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Cycling: four wheels good, two wheels better?


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Mark Birbeck, Gabriele Schliwa (Manchester Cycling Lab), Andy Groves (Northern Soul) and Nick Vaughan (Transport for Greater Manchester) will introduce a discussion on improving the road experience for all, chaired by Keith McCabe (Manchester IET).

Date and Time

22 September 2014 - 18:00-20:30


Manchester, United Kingdom - icon_popup  (See map)


Joint Event.

About this event

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Mark BirbeckHaving a bicycle for a child was often a precursor to travelling beyond the physical confines of your neighbourhood, and the first steps to adolescent freedom. Getting on your bike and visiting friends without needing a lift from mum and dad, or being able to cycle to the countryside away from the watchful eyes of adults has long been a rite of passage for teenagers. Though older generations may have known bicycles as their only mode of transport for going to work, most people now have access to a car yet many commuters are frustrated by congestion, and a plethora of impediments on the road. A return to the bicycle as a realistic form of transport is being publicly promoted, so what are we to make of such campaigns to get us on our bike again?


Gabriele SchliwaMuch is made of the health benefits of getting the nation out of cars and back on two wheels; indeed the government has designed tax schemes to incentivise us to buy a bike. Are we to believe they want us to experience that freedom we did as kids to whizz down a hill with our feet off the peddles, for no other reason than to feel the wind in your hair? That's clearly stretching things, but there's definitely a social trend to emphasise cycling as a modern and desired form of transport, well exemplified by the Mayor of London, Boris Johnson, taking every opportunity to promote it. Manchester may not yet have the cycle hire infrastructure of London, but the introduction of many more cycle lanes on main arterial routes, and the Tour de France visiting the region is a step in that direction.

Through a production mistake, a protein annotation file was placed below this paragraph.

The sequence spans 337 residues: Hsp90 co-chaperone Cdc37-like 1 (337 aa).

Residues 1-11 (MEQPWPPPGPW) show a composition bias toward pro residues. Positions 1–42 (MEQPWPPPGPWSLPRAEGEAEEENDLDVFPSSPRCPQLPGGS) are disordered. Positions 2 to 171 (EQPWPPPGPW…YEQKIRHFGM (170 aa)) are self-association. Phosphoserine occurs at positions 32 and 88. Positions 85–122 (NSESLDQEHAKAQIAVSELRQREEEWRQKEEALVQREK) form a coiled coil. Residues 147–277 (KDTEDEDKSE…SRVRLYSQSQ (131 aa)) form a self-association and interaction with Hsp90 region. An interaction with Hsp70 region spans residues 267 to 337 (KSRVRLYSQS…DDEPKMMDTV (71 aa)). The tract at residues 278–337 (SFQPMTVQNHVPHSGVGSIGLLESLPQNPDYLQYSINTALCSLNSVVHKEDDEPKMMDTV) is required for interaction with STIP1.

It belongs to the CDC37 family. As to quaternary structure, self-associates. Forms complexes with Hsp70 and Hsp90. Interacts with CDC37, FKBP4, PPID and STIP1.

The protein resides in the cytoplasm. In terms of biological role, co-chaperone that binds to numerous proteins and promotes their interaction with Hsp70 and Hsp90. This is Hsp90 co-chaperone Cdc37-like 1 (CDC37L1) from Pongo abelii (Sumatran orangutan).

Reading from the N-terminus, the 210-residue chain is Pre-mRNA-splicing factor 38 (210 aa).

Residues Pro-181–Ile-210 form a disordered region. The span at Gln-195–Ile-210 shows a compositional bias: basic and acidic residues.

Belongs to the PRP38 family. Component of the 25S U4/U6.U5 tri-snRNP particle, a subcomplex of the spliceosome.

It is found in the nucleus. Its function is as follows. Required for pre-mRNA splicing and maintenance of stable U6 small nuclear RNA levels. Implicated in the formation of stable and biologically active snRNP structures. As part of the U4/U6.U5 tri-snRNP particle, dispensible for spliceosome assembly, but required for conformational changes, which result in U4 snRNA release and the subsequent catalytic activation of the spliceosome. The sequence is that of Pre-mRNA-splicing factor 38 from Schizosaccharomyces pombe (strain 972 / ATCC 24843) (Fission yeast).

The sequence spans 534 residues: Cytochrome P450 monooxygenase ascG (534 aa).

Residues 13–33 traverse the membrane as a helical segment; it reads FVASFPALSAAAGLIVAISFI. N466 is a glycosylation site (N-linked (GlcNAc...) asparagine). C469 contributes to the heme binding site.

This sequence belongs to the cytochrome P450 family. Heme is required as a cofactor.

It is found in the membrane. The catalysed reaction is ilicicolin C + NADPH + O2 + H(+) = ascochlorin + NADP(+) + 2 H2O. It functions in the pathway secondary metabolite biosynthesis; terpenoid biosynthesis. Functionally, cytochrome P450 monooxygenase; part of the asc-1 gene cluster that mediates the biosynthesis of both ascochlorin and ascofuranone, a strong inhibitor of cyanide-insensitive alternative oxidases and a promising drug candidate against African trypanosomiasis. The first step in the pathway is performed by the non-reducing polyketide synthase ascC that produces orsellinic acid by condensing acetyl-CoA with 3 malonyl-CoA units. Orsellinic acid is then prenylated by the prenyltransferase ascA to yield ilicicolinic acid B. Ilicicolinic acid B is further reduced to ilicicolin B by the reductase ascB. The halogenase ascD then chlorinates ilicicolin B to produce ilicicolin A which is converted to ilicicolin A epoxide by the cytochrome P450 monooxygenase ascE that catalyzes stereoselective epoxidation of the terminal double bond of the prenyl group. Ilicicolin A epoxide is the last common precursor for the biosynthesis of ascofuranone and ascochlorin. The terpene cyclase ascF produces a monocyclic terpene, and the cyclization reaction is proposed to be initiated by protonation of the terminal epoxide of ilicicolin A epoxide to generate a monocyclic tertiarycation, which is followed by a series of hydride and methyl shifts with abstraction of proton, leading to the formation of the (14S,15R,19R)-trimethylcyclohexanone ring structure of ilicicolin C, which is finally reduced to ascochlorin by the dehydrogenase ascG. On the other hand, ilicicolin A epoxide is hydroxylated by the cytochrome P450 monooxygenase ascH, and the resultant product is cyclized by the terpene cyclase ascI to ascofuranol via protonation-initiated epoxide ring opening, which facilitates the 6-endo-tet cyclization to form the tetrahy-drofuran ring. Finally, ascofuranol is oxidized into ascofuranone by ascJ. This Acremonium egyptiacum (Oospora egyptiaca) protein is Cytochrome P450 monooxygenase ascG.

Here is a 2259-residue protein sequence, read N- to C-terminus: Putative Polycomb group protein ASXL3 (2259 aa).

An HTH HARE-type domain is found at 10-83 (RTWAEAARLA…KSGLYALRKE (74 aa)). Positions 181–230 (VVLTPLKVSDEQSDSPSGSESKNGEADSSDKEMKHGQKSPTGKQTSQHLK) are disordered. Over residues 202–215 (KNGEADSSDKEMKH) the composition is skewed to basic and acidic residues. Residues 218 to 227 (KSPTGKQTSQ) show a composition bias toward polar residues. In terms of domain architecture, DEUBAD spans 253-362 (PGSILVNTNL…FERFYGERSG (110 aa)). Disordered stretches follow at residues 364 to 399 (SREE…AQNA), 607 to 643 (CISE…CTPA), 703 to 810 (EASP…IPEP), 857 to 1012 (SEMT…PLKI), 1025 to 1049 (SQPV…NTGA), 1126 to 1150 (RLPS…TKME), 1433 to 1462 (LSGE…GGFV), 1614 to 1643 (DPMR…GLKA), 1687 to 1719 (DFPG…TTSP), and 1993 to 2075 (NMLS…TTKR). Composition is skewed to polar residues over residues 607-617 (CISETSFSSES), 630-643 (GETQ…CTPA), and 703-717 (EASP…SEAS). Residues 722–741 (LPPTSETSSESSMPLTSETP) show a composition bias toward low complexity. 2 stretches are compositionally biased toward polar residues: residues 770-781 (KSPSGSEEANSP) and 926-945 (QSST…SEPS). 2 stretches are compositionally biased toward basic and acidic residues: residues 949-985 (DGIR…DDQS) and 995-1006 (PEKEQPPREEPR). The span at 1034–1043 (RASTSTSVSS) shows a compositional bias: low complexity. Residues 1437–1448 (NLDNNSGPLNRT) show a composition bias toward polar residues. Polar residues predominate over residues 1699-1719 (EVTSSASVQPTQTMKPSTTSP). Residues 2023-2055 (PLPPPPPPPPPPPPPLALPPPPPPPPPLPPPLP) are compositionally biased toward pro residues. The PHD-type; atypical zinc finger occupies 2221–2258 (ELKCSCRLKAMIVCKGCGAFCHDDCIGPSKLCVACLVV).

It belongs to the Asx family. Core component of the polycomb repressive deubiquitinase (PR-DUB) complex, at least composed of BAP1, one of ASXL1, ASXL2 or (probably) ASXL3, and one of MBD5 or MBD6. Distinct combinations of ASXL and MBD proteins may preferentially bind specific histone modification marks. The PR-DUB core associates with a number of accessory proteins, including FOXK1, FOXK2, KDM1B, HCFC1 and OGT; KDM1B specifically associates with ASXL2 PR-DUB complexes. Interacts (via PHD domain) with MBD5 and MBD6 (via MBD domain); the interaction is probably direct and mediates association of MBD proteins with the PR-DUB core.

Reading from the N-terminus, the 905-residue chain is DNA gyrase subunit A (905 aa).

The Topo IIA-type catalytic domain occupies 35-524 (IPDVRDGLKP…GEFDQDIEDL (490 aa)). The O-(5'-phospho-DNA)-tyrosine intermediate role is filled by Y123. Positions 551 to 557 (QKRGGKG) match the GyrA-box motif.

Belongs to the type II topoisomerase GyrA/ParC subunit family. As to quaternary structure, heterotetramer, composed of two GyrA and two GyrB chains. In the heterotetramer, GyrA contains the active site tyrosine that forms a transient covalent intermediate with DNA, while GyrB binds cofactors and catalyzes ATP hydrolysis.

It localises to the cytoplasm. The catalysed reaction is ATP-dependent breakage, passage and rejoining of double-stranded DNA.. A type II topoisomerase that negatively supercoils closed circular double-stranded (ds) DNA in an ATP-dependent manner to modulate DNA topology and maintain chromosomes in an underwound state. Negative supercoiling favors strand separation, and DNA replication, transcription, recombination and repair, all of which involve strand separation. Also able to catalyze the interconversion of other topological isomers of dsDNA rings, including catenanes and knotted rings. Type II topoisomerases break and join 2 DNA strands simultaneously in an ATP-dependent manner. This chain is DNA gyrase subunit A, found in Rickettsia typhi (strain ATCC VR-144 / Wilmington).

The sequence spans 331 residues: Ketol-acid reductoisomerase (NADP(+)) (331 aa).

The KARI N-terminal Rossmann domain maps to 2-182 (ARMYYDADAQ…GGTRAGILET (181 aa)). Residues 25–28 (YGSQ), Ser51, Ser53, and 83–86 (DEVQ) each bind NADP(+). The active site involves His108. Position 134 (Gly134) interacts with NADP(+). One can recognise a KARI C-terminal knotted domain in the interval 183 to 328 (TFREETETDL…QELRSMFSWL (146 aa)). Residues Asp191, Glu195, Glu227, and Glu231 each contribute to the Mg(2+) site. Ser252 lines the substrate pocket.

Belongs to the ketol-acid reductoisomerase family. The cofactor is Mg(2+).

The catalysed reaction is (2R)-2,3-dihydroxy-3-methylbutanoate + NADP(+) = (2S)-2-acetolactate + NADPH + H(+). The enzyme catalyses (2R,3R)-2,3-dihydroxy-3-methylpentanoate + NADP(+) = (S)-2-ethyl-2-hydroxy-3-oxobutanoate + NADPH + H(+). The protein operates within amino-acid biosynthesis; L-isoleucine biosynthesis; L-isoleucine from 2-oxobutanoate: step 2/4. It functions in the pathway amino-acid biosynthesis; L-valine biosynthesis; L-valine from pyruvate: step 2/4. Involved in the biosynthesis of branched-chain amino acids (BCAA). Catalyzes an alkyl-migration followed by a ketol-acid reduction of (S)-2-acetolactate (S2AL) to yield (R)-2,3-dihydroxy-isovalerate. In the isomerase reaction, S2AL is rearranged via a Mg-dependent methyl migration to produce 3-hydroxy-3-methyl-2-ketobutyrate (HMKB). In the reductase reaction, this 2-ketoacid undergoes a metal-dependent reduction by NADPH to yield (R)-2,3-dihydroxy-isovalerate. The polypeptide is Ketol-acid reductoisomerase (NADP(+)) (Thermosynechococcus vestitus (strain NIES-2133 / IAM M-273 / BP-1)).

Andy GrovesPerhaps the trend toward an increase in cycling comes from it being one of the few unregulated activities in British life - as you don’t need a license, to pass a test, and provided you have a brake and some lights you’re good to go. Its promotion through government and non-governmental campaigns would indicate that there's an attempt though to address a wider scope of social problems beyond just transport issues. Will this attention begin to impact on it being seen as simply an enjoyable pursuit we could take or leave? Do campaigns that declare we’d be healthier and slimmer if we cycled more just load too much onto an otherwise rather mundane activity? Will introducing new priority lanes or junctions for cyclists result in creating an illusion of order and safety that may actually make things more problematic for cyclists and pedestrians alike?


Nick VaughanAdvocates of increasing cycling say it must be made safer, with new cycle paths and perhaps even compulsory helmet wearing; but would we then risk over-complicating this most straightforward of activities? Do cycle paths do more harm than good by shunting cyclists to one side and causing friction with car drivers? And how best to manage existing tensions between cyclists jumping red lights, cycling on pavements and other road and pavement users? With a new generation of children often discouraged from walking or cycling to school by parents who take them in their car, should Local Authorities be advising parents and kids to get on their bikes instead or is that too patronising?


Please arrive from 6:00pm for a drinks and nibbles reception in the cafe area, ready for a prompt 6:45pm start - expected to finish before 8:30pm.

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